FRIENDS of the RAIL: Cullinan and Rayton
Departure Hermanstad: 08:00. Arrival Cullinan: Approx 11:15.
Departure Cullinan: 15:15. Arrival Hermanstad: Approx 18:15.
Times valid unless otherwise informed or advertised. Confirm ahead of travel. Arrival times are approximate and may be subject to operational delays.
FOTR's full-day steam train excursion to Cullinan and Rayton departs from FOTR's own private "Hermanstad Station" at 08:00 sharp unless otherwise advertised. Safe, free parking is provided on site. Please ensure that you know where our station is located and plan to arrive there at least 30 minutes before departure to check-in and locate your seats. We are allocated a pre-booked running slot and cannot wait for late or lost passengers.
The FOTR's Hermanstad station is a safe, private facility located in the Pretoria suburb of the same name. This heritage facility has been restored from what was once an old goods depot. Plenty of free, secure parking is available on site -- and we take precautions to ensure that your car will be safe with us.
Our trains are very popular and often fully-booked, so to avoid crowding in the coaches and prevent splitting up larger groups, we pre-allocate seats. After being directed to your parking, we ask that one of your party checks-in with our marketing people at a desk located on the platform, close to the shop which sells railway souveniers and memorabilia, as well as cool-drinks, tea and coffee.
Please do not board the train and simply sit anywhere. If you are not happy with your allocated seats, please talk to one of our volunteer train staff who will attempt to find alternative seats for you, if available. Please be assured, though, that we do not fill the coaches to their originally-designed capacity. We do leave a number of empty seats scattered around to give our passengers room to move and breathe!
Our journey normally starts off with the locomotive pushing the train backwards out of our depot into one of the busy mainlines at Hercules Station. We usually have to wait for a few minutes at the yard exit colour-light signal to allow the frequent Metrorail trains to pass by before we can cross over their tracks. Once out on the mainline, we will be given the signal to pull forward around a sharp curve to the right, pasing the PPC Cement factory, to head eastwards across the Apies River and through Capital Park, the site of the local Transnet locomotive depot and a large marshalling yard.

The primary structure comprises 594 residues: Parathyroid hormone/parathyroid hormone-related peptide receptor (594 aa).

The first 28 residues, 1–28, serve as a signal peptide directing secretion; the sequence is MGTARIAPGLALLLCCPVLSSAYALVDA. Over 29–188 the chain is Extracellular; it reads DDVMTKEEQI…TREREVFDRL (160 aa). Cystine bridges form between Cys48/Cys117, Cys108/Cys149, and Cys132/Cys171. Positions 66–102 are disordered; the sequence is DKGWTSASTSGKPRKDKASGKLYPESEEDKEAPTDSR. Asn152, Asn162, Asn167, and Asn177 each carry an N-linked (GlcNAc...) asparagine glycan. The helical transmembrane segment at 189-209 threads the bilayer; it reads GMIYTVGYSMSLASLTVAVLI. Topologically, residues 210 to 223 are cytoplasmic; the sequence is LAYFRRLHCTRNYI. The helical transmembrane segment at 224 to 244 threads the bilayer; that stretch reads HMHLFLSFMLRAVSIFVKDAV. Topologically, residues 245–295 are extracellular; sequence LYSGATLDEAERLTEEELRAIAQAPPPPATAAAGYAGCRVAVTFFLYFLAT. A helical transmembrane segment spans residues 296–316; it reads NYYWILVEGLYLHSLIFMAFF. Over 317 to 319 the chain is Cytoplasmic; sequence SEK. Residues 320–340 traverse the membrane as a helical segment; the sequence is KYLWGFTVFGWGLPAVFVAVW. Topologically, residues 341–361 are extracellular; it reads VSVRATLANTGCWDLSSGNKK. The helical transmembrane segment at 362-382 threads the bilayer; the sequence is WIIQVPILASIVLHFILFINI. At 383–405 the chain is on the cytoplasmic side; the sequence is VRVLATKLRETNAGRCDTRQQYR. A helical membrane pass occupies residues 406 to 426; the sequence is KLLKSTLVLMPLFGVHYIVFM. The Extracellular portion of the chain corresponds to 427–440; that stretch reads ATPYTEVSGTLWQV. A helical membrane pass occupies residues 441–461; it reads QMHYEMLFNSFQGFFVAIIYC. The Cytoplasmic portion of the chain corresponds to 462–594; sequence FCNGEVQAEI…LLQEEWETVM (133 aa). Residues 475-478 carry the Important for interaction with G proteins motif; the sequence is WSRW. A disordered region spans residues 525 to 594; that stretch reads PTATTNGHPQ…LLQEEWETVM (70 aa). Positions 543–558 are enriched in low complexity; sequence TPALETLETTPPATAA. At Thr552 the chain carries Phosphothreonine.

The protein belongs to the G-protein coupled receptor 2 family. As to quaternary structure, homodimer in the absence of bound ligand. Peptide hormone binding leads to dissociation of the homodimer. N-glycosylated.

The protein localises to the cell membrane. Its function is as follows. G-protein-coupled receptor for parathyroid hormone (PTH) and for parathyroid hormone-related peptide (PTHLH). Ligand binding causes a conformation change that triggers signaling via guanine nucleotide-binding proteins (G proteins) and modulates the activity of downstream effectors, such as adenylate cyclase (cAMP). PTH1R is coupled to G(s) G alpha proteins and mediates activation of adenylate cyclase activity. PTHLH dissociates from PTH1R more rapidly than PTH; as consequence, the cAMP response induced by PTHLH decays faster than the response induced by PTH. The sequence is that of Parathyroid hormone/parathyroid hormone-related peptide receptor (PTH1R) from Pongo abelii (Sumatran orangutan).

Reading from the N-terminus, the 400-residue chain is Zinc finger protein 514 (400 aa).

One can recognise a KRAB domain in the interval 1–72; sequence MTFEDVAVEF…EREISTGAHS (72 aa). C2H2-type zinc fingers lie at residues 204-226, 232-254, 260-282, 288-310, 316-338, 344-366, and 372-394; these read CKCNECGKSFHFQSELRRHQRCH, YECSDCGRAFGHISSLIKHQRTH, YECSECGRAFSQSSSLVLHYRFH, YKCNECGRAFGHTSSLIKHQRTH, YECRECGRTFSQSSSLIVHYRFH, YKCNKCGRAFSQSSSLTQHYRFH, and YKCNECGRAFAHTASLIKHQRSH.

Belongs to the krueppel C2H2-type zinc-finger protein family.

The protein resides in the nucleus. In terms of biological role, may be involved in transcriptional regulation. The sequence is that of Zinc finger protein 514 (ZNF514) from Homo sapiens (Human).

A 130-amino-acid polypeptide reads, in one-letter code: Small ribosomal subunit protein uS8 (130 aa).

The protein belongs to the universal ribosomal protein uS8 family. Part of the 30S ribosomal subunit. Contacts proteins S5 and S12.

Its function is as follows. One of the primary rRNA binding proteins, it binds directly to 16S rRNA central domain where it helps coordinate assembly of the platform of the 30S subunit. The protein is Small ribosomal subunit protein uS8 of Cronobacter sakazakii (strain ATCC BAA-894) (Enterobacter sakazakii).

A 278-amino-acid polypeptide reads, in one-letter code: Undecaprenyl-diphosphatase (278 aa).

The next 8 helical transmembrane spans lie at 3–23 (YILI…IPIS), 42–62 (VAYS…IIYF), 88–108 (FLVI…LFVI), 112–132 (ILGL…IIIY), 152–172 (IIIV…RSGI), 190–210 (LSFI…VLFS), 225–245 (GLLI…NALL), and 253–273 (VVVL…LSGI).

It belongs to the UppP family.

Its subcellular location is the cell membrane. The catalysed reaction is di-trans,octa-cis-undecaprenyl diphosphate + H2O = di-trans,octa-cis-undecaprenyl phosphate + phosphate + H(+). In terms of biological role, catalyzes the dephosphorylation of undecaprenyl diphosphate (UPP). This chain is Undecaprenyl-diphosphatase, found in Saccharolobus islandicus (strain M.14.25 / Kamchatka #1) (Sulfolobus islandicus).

We travel at a leisurely pace (maxmum 60 km/h) so as not to tax the vintage steam locomotive and to give you plenty of time to sit back and relax, watching the trackside scenery go by. The outbound journey normally takes about 2.5 to 3 hours but, because we travel on a real operational railway, operational delays can occasionally occur. Please be patient if any delays do happen and understand that such delays are usually beyond our control. However we will do all in our power to get going again as soon as we can and we will do our best to keep you informed. Please note that at present there is major construction work taking place on the line bewteen Eerste Fabrieke and Pienaarspoort that may cause the journey time to be slightly longer.
Soon after we get under way is probably a good time to walk through the train to visit the "lounge" coach near the centre of the train where you will find a refreshment counter stocked with ice-cold drinks, munchies, and especially welcome on the cooler mornings, hot tea and coffee.
On our normal direct route, leaving Capital Park behind, our train takes you through the pleasant suburbs of Gezina, Villieria and Queenswood to meet the lines joining on the right from the Pretoria main station just before Koedoespoort station. Here, on the left you will see the massive workshops belonging to Transnet Rail Engineering; one of the largest railway workshop complexes existing anywhere.
Also at Koedoespoort, we join the route of the original NZASM railway, commisioned by Paul Kruger in the late 1880s to link Pretoria to Delagoa Bay (now Maputo). This link was intended to elliminate the old South African Republic's transport dependence upon the British-controlled Cape and Natal colonies. This historic railway line hosted both the escape and flight of Sir Winston Churchill from Boer custody and the final trip into exile of the Republic's president, Paul Kruger himself.
The line runs through the eastern industrial areas of Waltloo and Silverton before diving through Deneboom station and emerging into the first of many sections of the large Mamelodi suburb starting around Eerste Fabrieke. The track is being doubled here and new stations are being built to serve the many commuter trains using this section. We leave the last "informal" section of Mamelodi behind at Panpoort, where the railway climbs through a pictuesque gap in the hills up into the rural farming areas of van der Merwe (now marked only by an electrical sub-station) towards Rayton. Several farmers along this section keep game animals. Look out because, through here, bontebok and other antelope are often spotted amongst the cattle and sheep.